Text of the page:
The Unite general secretary and executive elections represent a defeat of the right-wing Blairite forces both inside the union and Labour. They must now be used as a platform to strengthen the left in Unite.
In addition, over the next month with his renewed mandate, Len McCluskey should put himself alongside Jeremy Corbyn and John McDonnell in spearheading Labour's anti-austerity and pro-worker programme to take on Theresa May and the Tories. He should approach other leaders of unions, whether affiliated to Labour or not, to take Jeremy's "Workers' Charter" into the workplaces in a mass campaign over the heads of the Tory media, including organising rallies in towns and cities, to show workers the difference a Corbyn-led government would make to them and their families.
The Socialist Party supported Len's candidacy and campaigned for him to be re-elected in an energetic campaign that we believe had an effect. We argued that the Blairites and the capitalist establishment saw the Unite vote as the third Labour leadership election contest and were using all the means at their disposal - from the Financial Times to the Sun - to try to ensure a victory for the right-wing challenge from Gerard Coyne. Had they succeeded, Unite would have moved dramatically to the right, making it much harder for Unite members to take action in defence of their interests. Coyne's victory would also have been used to move against Jeremy Corbyn.
We warned Ian Allinson and the SWP who supported him that to stand in this particular election unnecessarily risked splitting the left vote and potentially would allow Gerard Coyne to win. This is what nearly happened and Ian Allinson and the SWP would have borne the responsibility for a defeat for the left.
Yet nowhere does Ian Allinson acknowledge this. Incredibly and without embarrassment, in an email to supporters, he says: "The announcement of Labour's 20-point plan to transform the workplace shows how right we are to back Jeremy Corbyn." However, a Coyne victory would have weakened Jeremy's leadership, even possibly opening the door to a late challenge in the opening few days of the General Election. It would have certainly emboldened the Blairites who are daily attacking and undermining Corbyn and McDonnell. As the Financial Times wrote in January as nominations opened, "If Mr McCluskey is replaced, the dynamics of the whole labour movement would shift".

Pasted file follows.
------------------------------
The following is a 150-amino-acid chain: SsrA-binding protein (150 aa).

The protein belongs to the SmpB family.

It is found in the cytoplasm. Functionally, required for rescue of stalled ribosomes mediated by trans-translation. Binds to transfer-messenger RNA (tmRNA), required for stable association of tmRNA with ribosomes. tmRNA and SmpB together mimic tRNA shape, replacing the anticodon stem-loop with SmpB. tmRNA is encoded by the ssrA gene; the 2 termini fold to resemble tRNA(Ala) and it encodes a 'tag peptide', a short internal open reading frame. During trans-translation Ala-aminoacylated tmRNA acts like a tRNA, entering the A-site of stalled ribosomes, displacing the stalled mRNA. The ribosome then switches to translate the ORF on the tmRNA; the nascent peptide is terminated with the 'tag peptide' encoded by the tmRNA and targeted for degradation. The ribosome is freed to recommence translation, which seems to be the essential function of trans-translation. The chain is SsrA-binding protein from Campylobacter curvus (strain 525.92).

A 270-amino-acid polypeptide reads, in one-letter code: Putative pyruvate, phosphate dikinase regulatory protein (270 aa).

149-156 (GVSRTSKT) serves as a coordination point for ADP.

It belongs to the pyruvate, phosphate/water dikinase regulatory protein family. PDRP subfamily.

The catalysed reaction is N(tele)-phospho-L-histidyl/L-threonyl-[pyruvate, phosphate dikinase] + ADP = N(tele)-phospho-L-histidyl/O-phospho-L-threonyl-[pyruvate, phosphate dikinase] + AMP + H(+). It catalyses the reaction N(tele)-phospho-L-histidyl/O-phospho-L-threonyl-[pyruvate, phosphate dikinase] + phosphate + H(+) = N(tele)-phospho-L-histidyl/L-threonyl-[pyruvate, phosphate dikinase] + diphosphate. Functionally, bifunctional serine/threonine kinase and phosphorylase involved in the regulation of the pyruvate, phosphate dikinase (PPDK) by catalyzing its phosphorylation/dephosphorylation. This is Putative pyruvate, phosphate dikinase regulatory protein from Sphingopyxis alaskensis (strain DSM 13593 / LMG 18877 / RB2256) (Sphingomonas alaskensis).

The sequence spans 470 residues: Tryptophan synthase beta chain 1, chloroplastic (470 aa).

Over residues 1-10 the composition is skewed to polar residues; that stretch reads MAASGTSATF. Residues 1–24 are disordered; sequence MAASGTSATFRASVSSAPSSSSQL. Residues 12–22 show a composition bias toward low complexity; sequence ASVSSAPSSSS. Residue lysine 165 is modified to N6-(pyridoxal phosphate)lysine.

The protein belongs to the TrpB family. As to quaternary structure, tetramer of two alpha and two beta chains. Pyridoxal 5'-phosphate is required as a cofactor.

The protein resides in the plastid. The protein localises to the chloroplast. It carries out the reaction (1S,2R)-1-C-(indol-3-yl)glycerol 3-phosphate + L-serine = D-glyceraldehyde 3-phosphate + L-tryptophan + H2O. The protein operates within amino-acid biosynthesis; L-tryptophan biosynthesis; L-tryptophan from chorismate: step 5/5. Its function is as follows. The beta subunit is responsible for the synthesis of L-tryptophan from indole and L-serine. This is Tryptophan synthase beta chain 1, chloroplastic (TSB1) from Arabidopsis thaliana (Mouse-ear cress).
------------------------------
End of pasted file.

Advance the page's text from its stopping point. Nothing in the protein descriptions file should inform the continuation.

While welcome, the election results do pose important questions for the left in the union. Learning the lessons of Jeremy Corbyn's leadership elections, we argued that Len should have launched a mass campaign of meetings and rallies.
The Socialist Party is part of United Left (UL) and four of our members stood on a fighting socialist programme on the UL slate for Unite's Executive Council. Suzanne Muna from the Unite LE/1111 housing workers' branch was re-elected on a strengthened mandate. The other SP candidates all stood for the first time. Jamie Cocozza, Kevin Bennett and Jimmy Tyson did very well but fell short of being elected, with Jimmy by only 38 votes.
United Left has lost some seats although it has retained a majority on the Executive. We believe that in particular, they should reach out to the new Executive members who identify with the construction rank and file who led the struggle against the Besna contract and blacklisting and voted to recommend Len. But the reduction in UL seats and the lower general secretary voting turnout does raise important issues for United Left and the union in general.
United Left must turn outwards to the many fighting Unite reps and members who are increasingly being forced to take action to defend their jobs, pay and pensions such as the BMW and AWE workers. It should have a more visible presence in the union in between elections and should think about public meetings open to Unite members in this post-union election period. These must be on a fighting programme that reflects the more militant stance that Unite has taken under Len McCluskey and now has to be extended. While UL correctly supports Len, it must develop its own programme to further democratise the union by campaigning for measures such as elections of more senior officers and annual conferences.
This is a volatile period for the labour and trade union movement, which reflects the deep insecurity that faces workers. Theresa May's brazenly hypocritical attempt to style the Tories as the 'workers' party' is a recognition of her and the bosses' fear about the massive anger that is building up in the workplaces.
But that increasingly precarious character of work is itself a challenge to the unions. The tremendous struggles that have opened up of a new generation from the Deliveroo workers to Unite's own striking mixed fleet cabin crew show the potential. The defeat of Coyne opens the door to really build Unite into a mass militant union that can take on the employers and their political representatives.
This version of this article was first posted on the Socialist Party website on 5 May 2017 and may vary slightly from the version subsequently printed in The Socialist.